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Court Case

California v. Ross

The State of California has filed a lawsuit against Commerce Secretary Wilbur Ross challenging the Commerce Department’s decision to add a citizenship question to the 2020 Census. California argues that the Department’s decision violates the U.S. Constitution and the Administrative Procedure Act.

Last Updated: October 14, 2019
Published: July 31, 2019

Summary

The State of California filed a lawsuit against Commerce Secretary Wilbur Ross challenging the Commerce Department’s decision to add a citizenship question to the 2020 Census. California argued that the Department’s decision violated the U.S. Constitution and the Administrative Procedure Act. 

This case was filed in the U.S. District Court for the Northern District of California and produced the second trial victory on the citizenship question issue. On June 27, 2019, the U.S. Supreme Court issued an opinion blocking the citizenship question in a related case, New York v. United States Department of Commerce. The judge in this case subsequently issued an injunction permanently preventing the Commerce Department from adding a citizenship question to the 2020 Census.

Case Background

The State of California - along with several California cities and counties - sued Commerce Secretary Wilbur Ross, the Department of Commerce, the Acting Director of the Census Bureau, and the Census Bureau over the Commerce Department’s decision to add a citizenship question to the 2020 Census. California alleged that the addition of the question would deter non-citizens and their relatives from responding to the census and produce detrimental effects for states with large immigrant populations—including fewer congressional seats and billions of dollars in lost federal funding. Because a citizenship question would depress census responses, California contended, the decision to add it would lead to a violation of the U.S. Constitution’s requirement for an “actual enumeration” of every person residing in the country. California also argued that the Department’s decision violated the Administrative Procedure Act’s prohibition against “arbitrary and capricious” agency action, because the Department failed to adequately account for the undercount threat when formulating its position.

The court consolidated this case with another citizenship-question suit, City of San Jose v. Rossfor purposes of discovery and trial.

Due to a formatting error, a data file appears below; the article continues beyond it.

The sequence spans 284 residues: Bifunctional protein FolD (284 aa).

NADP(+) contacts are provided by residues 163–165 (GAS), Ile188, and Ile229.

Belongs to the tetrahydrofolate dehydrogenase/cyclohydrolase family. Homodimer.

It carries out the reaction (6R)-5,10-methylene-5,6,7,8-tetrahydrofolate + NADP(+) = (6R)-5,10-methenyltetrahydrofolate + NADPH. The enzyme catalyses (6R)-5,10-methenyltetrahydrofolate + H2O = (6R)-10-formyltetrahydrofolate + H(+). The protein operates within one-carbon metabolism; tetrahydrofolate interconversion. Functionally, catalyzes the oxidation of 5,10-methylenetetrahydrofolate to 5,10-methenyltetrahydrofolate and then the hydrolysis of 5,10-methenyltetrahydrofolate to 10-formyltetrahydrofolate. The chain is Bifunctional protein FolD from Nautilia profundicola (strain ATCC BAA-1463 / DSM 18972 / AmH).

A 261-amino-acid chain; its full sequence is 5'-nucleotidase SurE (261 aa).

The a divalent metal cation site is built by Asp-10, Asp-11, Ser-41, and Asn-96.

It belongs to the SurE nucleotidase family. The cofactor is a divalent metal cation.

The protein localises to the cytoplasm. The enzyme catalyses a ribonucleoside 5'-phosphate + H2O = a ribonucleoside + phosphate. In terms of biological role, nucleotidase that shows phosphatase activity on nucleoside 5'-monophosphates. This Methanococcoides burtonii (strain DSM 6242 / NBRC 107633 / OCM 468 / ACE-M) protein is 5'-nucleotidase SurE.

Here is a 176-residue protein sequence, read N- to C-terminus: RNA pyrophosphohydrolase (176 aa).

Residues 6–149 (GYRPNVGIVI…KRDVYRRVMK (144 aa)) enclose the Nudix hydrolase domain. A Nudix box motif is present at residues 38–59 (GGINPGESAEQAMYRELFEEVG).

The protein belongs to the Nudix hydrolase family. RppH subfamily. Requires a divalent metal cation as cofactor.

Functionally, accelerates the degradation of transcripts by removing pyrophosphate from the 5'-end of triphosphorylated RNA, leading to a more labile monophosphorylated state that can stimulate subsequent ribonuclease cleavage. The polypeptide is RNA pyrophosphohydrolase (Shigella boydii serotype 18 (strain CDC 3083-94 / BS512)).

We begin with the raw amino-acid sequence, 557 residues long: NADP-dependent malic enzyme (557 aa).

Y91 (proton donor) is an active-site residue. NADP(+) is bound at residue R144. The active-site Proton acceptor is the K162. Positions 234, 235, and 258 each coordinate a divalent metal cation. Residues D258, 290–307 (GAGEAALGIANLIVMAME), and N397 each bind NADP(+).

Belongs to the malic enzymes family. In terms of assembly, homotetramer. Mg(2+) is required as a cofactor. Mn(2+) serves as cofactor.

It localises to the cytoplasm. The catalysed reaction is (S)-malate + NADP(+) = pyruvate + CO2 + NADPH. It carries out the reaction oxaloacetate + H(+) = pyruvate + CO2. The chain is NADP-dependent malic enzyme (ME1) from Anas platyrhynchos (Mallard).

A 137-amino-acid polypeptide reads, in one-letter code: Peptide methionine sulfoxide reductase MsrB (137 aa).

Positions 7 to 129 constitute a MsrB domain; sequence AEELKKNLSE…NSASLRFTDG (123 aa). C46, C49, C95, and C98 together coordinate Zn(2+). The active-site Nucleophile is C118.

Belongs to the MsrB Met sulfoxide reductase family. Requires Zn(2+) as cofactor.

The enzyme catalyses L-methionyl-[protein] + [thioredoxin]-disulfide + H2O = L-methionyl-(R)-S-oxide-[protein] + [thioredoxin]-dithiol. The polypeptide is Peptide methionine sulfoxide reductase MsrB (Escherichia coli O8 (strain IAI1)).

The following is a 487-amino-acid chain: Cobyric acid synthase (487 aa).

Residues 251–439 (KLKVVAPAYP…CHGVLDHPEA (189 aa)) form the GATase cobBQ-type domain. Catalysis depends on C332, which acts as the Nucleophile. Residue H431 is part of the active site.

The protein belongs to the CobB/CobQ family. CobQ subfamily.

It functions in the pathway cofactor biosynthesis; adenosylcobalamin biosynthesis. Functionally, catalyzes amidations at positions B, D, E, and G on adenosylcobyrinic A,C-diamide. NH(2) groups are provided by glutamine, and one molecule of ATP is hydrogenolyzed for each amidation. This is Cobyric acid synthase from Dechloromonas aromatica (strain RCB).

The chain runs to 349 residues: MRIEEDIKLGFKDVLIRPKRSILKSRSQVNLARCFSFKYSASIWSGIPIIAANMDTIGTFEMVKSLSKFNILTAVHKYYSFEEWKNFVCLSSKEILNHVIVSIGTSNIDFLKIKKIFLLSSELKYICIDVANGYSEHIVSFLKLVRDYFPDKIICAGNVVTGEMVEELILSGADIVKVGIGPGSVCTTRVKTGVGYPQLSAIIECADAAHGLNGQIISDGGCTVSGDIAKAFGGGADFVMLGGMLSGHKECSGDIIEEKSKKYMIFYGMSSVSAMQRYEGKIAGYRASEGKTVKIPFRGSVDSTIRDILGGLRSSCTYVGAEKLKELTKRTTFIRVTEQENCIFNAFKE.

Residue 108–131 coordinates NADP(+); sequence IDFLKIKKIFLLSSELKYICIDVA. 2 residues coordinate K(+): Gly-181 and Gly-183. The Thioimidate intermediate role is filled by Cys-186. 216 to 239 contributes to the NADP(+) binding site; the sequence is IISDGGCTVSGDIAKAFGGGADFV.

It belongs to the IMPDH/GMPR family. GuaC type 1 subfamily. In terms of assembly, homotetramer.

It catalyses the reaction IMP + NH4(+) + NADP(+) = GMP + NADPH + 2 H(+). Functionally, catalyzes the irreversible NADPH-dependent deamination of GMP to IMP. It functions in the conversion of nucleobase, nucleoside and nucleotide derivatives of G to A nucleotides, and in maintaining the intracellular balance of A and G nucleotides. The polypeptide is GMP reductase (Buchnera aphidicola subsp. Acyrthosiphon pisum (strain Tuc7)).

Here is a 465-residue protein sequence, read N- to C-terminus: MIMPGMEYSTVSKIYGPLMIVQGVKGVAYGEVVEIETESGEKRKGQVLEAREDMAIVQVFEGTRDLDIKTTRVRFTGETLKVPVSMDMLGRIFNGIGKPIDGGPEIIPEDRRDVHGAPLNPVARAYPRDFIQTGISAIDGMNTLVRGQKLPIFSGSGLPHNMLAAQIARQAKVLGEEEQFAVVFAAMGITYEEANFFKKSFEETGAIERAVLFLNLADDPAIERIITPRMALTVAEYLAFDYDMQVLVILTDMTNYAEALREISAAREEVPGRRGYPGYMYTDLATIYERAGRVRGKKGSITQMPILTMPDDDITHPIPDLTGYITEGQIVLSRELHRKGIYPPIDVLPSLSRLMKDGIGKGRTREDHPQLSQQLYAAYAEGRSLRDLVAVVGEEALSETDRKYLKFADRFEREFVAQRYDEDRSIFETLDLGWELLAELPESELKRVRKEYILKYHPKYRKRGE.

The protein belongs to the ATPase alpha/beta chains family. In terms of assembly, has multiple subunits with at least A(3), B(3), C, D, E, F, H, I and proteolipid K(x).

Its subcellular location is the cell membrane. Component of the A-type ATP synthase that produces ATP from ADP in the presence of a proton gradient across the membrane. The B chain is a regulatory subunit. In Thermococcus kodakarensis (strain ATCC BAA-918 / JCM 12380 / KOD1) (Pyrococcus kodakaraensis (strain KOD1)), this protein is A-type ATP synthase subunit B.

On August 17, the court denied the government's motion to dismiss, allowing the plaintiffs to proceed on both their Enumeration Clause claim and their Administrative Procedure Act claims. The court also granted the plaintiffs discovery beyond the administrative record.

During the motion to dismiss briefing, the Brennan Center filed an amicus brief with the Leadership Conference on Civil and Human Rights, the Leadership Conference Education Fund, Muslim Advocates, the National Coalition on Black Civic Participation, NALEO Educational Fund, et al., supporting the plaintiffs in their efforts to block the citizenship question.

The court denied the government's motion for summary judgment, allowing the case to proceed to trial. The bench trial began on January 7, 2019. 

The district court ruled on March 6, 2019 for the plaintiffs on their APA and Enumeration Clause claims, and ordered the Commerce Department to remove the citizenship question from the 2020 Census. 

On March 14, 2019, the federal government appealed the trial court decision to the Ninth Circuit.

On June 28, 2019, the U.S. Supreme Court vacated the district court’s decision and remanded the case to the Ninth Circuit for further consideration in light of its June 27, 2019 opinion striking down the citizenship question in New York v. United States Department of Commerce.

On July 11, 2019, the federal government announced that it would abandon its pursuit of the citizenship question. On August 1, 2019, the district court judge in this case issued an order permanently blocking the administration from adding a citizenship question to the 2020 Census.

Key Documents

District Court

Brennan Center Filings

Filings, Orders and Opinions

U.S. Court of Appeals for the Ninth Circuit (Case No. 19-15456) 

U.S. Supreme Court (Case No. 18-1214)